Data lineage has become a daily demand for various stakeholders. However, this concept still remains unclear and unknown to many. I’ve been dealing with data lineage for six years already. The most common questions business users have about data lineage are:
- What is data lineage?
- Why do I need it?
- How can I apply it into my daily practices?
In this blog, I will briefly answer these questions.
Question 1: What is data lineage?
From the common viewpoint, data lineage describes a process of data transformation along data chains from the point of data origination to the point of its consumption. A data chain in this context is a set of applications. However, several challenges with the definition of data lineage exist.
The first challenge is that we don’t have one unambiguous definition even within a data management community. There are several reasons for that. Data lineage can be documented at different abstraction levels. Data management professionals often think about data lineage in the context of the physical level of databases. However, data lineage can also be documented at higher abstraction levels. Data lineage serves different needs of various stakeholder groups. Therefore, different business users require data lineage at various abstraction levels. So, people may use the same term “data lineage,” but mean different things.
The second challenge is that several other concepts have similar definitions. These concepts are data chain, data value chain, integration architecture, data flow, etc. People can use different terms and mean the same thing in this case.
The third challenge is that data lineage can be of various types. Let me present a simple example. Data management and IT professionals understand data lineage as a description of a data transformation process. Business users think about data lineage as a description of changes in data itself. Data lineage varies depending on the type of documentation, for example, descriptive and automated. Another classification demonstrates the differences in the direction of documentation: vertical and horizontal. Various stakeholders have needs in various data lineage types.
The essence of the answer is: “always define your definition of data lineage before you start talking about it.”
Question 2: Why do I need it?
Various stakeholder groups have different needs in data lineage. Let’s take as an example three groups of professionals: business, data management, and information technology (IT).
Business users from financial, risk, and compliance departments need data lineage for several reasons. First, data lineage assists in complying with some regulations. Personal data protection regulations affect all businesses worldwide. Data lineage, in this case, makes data processing transparent: it allows tracing the origin, destination, and transformations applied to personal data. Data lineage is also crucial for financial professionals as it helps to answer audit questions about data origin and applied transformations. Data lineage also assists in optimizing business processes and application architecture that leads to reducing operational risks and costs.
Data management professionals can’t perform multiple data management initiatives without knowing data lineage. These initiatives include but are not limited to master and reference data, metadata management, and data quality. Let’s take a data quality initiative as an example. There are at least two areas where knowledge of data lineage is a “must” condition. The first area is a root-cause analysis used in analyzing data quality issues. The second one is the building data quality checks. Data lineage enables all these initiatives. So, it is important to understand that before starting these initiatives, a company should have data lineage in place or at least start the initiative in parallel.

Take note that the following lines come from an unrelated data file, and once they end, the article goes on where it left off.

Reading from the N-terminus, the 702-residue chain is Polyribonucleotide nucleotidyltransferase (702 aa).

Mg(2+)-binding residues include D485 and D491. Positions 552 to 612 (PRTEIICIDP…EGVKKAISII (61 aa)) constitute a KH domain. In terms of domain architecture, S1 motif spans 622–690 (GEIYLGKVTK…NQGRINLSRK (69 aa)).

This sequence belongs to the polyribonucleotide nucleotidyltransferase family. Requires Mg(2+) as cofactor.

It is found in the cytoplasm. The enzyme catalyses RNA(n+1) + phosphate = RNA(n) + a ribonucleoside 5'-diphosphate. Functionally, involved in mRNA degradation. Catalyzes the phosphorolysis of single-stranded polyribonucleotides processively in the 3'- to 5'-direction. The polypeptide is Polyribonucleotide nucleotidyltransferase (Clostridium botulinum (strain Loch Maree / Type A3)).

IT professionals need data lineage for realizing migration or DevOps projects. Optimization of data and application landscapes is also impossible without knowing data lineage. So, data lineage as a “must” condition is also valid for these initiatives.
The essence of the answer is: “business users should clearly identify their purpose of data lineage usage and clarify their requirements at the early stages of a data lineage initiative.”
Question 3: How can I apply data lineage into my daily practices?
This is the most challenging question to answer. If you think that data lineage documentation is the most difficult step, you are wrong. Of course, data lineage documentation is a time and resource-consuming initiative. However, when data lineage is ready, a company faces the most significant challenge: bringing data lineage outcomes into “business as usual” operations. To allow business users to apply data lineage in their daily practices, data lineage should meet their needs and requirements. Furthermore, one big challenge is difficult to oversee at the beginning of the data lineage initiative: validation of data lineage quality. Validation of data lineage quality takes sufficiently more time than its documentation. The challenging question is, “Who is accountable and responsible for data lineage validation”? This answer is also not straightforward as it depends on multiple factors: the abstraction level and documentation methods, for example. In my opinion, business users who are supposed to use data lineage should be accountable for the validation. However, data management and IT professionals should assist and perform validation.
The essence of the answer is: “to be effectively used, data lineage should meet the needs and requirements of targeted business stakeholders for whom it was originally developed.”
For more answers to questions about data lineage, you can consult my book “Data Lineage from a Business Perspective.”